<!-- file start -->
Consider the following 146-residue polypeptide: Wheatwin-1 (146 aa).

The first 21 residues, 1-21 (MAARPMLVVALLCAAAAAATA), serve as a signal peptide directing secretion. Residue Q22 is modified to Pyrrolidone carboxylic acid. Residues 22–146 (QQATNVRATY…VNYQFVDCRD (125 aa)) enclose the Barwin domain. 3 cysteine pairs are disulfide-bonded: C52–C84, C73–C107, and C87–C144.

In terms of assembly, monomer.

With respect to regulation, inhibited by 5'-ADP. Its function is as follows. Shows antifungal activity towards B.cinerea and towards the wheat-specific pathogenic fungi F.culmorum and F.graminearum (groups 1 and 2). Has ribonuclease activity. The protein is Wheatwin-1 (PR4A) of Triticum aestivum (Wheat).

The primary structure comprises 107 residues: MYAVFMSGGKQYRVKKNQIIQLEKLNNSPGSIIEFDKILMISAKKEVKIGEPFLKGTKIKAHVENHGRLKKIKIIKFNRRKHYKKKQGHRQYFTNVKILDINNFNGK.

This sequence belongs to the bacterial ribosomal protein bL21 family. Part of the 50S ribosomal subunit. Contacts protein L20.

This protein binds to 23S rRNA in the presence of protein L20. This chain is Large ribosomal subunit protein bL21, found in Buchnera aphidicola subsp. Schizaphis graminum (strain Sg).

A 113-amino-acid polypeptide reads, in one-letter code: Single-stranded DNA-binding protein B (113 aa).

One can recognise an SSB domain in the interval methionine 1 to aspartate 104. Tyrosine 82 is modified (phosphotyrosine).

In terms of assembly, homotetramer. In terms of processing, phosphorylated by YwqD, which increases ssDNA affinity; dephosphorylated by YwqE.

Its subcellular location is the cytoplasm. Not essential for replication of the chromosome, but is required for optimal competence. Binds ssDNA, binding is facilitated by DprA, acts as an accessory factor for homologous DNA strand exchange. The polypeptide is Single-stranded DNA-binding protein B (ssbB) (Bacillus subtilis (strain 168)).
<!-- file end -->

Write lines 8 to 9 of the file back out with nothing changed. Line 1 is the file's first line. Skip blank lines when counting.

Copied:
A 113-amino-acid polypeptide reads, in one-letter code: Single-stranded DNA-binding protein B (113 aa).

One can recognise an SSB domain in the interval methionine 1 to aspartate 104. Tyrosine 82 is modified (phosphotyrosine).